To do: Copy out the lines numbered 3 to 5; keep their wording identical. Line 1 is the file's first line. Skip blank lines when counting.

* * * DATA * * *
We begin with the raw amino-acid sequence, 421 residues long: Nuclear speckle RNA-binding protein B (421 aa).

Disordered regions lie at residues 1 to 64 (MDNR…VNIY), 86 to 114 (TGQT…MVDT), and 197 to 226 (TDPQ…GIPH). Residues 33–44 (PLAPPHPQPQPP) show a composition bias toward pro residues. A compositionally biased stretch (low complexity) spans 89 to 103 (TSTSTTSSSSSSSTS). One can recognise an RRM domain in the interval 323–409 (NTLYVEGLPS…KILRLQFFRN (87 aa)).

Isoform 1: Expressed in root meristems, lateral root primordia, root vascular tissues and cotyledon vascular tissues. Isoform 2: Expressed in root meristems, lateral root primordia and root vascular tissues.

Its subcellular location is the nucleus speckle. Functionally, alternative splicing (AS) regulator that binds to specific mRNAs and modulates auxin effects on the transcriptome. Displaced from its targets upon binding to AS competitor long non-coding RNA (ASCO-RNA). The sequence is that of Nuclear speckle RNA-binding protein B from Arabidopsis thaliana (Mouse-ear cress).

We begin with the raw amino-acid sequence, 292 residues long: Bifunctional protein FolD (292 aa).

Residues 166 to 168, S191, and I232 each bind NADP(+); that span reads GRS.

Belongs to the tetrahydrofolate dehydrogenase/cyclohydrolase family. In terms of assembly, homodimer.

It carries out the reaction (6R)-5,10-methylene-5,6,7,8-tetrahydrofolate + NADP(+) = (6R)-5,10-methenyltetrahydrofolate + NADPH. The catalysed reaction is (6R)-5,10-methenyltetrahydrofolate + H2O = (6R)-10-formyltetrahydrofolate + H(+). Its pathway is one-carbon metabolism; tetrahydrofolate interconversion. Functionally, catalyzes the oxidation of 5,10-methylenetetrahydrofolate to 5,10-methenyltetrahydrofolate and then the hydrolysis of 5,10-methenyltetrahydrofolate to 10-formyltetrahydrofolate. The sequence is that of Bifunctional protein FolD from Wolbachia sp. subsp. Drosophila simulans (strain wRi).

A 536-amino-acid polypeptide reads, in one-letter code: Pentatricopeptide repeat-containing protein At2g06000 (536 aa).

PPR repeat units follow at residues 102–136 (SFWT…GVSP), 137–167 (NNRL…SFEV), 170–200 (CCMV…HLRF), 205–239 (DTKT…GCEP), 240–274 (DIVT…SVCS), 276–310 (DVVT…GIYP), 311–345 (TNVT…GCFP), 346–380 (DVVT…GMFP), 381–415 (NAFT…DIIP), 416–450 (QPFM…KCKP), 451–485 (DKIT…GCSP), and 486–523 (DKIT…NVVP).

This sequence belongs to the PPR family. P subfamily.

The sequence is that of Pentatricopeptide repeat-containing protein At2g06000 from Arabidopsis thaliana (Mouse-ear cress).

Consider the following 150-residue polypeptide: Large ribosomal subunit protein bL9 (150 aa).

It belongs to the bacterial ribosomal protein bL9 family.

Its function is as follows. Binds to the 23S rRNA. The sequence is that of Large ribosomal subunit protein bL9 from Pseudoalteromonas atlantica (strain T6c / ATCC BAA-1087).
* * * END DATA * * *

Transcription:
Isoform 1: Expressed in root meristems, lateral root primordia, root vascular tissues and cotyledon vascular tissues. Isoform 2: Expressed in root meristems, lateral root primordia and root vascular tissues.

Its subcellular location is the nucleus speckle. Functionally, alternative splicing (AS) regulator that binds to specific mRNAs and modulates auxin effects on the transcriptome. Displaced from its targets upon binding to AS competitor long non-coding RNA (ASCO-RNA). The sequence is that of Nuclear speckle RNA-binding protein B from Arabidopsis thaliana (Mouse-ear cress).

We begin with the raw amino-acid sequence, 292 residues long: Bifunctional protein FolD (292 aa).